"Port Jackson fig"
Ficus rubiginosa, commonly known as the Port Jackson Fig or Rusty Fig comes from the Queensland and New South Wales. A variable fig in the wild it can come as a shrub or a large tree to some 50 metres, just depending on its habitat.
Port Jackson Fig is perhaps the most commonly bonsaied of all the Australian figs and is a highly prized bonsai subject.It has glossy, dark-green oval leaves to some 10 cm. These are shiny above and rusty red on the under-side, giving it its other common name of the rusty leafed fig.. The trunk is normally gnarled with some buttressing and air roots are common when grown in high humidity. The 1 cm fruits are popular with fruit bats and foraging birds.
As with most figs this species can take low light, indoor conditions and in the outdoors can be grown in full sun or part shade. With regular pruning and shaping this one can make an excellent dense hedge.
Remember that when grown in garden cultivation and given good conditions with plenty of warmth, moisture and food this is a fast-growing species that left to its own resources will be too large for the average garden. An interesting aside is that it is tolerant of salt spray, although this will normally lead to dwarfing and a reduced size.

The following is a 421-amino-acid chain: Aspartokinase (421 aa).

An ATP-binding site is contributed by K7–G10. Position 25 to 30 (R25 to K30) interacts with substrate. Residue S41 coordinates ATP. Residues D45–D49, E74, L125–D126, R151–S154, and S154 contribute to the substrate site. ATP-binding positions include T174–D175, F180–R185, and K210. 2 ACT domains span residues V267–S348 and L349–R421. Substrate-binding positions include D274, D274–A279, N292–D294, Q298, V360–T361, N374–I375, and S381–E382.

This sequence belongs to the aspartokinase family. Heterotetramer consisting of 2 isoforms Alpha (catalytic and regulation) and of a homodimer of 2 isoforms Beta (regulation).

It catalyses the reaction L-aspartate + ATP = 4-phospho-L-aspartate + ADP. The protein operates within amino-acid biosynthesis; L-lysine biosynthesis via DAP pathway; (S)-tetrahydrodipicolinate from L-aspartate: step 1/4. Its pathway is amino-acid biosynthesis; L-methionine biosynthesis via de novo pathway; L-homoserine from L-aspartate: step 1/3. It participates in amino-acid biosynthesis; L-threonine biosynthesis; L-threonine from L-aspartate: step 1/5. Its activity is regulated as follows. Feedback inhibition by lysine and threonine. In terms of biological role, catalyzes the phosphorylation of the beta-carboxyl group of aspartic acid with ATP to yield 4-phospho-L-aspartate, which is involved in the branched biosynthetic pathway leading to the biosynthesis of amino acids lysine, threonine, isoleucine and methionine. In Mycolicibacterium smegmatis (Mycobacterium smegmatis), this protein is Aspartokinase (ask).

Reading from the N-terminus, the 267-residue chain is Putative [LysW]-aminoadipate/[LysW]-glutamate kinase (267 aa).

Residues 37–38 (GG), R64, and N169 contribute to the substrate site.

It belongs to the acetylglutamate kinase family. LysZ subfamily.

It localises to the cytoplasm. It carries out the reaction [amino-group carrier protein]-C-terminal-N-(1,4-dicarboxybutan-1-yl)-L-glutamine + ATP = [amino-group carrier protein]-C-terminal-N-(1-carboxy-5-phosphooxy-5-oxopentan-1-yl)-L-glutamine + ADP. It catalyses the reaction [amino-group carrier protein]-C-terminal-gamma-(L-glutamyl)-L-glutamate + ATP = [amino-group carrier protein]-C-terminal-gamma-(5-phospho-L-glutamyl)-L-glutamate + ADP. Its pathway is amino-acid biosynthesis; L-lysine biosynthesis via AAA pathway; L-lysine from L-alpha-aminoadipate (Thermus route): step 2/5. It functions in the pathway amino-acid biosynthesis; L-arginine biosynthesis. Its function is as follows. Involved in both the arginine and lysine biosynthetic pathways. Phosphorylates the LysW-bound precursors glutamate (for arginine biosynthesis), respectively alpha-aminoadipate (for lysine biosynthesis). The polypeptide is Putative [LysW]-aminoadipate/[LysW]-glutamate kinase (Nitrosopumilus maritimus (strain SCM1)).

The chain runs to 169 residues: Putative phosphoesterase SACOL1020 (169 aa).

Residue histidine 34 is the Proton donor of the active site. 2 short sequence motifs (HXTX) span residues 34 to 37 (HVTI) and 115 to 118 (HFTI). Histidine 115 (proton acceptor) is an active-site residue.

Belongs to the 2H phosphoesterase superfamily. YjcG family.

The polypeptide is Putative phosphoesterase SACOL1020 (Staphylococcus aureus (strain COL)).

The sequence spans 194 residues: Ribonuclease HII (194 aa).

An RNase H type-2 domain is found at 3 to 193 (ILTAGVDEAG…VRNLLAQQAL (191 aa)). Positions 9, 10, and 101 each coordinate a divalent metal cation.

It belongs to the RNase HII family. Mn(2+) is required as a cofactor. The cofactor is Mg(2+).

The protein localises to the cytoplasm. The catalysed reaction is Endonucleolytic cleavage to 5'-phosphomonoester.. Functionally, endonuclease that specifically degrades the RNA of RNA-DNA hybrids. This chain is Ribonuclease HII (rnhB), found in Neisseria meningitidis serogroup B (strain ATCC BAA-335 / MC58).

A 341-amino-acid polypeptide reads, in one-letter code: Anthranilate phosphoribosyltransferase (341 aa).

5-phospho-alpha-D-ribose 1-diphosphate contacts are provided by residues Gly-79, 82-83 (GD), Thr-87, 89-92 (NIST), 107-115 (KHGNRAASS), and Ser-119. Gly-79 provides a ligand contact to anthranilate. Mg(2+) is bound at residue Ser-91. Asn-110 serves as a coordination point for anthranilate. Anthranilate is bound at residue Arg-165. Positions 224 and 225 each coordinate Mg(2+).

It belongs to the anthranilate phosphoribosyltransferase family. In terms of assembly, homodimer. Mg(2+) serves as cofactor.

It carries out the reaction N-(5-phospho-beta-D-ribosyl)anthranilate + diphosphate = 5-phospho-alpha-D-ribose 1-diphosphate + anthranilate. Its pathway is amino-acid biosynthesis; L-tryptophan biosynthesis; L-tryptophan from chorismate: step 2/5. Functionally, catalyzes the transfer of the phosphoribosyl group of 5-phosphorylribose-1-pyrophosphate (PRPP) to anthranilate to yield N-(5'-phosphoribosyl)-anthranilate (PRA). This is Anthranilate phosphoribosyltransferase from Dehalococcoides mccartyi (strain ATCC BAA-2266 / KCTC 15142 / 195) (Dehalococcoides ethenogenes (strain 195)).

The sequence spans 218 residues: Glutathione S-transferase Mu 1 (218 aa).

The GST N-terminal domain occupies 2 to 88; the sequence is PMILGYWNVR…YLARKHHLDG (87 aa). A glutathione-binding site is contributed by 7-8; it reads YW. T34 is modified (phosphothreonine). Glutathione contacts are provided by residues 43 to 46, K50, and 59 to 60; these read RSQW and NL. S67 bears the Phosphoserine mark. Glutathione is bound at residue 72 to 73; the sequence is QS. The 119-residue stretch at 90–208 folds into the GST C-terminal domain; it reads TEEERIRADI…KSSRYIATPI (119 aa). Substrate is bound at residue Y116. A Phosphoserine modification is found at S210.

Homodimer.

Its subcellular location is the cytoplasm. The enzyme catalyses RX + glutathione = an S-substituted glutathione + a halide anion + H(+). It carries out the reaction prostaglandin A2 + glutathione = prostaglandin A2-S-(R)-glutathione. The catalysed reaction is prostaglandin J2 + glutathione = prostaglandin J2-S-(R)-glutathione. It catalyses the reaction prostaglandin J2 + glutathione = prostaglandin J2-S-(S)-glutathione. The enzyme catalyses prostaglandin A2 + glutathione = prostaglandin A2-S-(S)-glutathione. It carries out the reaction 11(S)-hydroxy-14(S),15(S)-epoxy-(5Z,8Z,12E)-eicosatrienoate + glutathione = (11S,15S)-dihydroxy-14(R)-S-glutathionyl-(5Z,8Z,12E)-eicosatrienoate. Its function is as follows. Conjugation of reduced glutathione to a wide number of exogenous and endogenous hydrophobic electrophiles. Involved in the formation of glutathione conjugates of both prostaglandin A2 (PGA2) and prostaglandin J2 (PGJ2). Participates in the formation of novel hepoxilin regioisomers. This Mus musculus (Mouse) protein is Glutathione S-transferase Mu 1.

As a bonsai subject this species is an excellent choice. It is fast-growing, the leaves reduce well with defoliation and the trunk can produce fascinating forms. And you can get air roots as well if this is your thing.
This species is not frost tolerant. It likes a rich loamy soil with good moisture. As indicated it can take full sun or pat shade and is tolerant of salt spray
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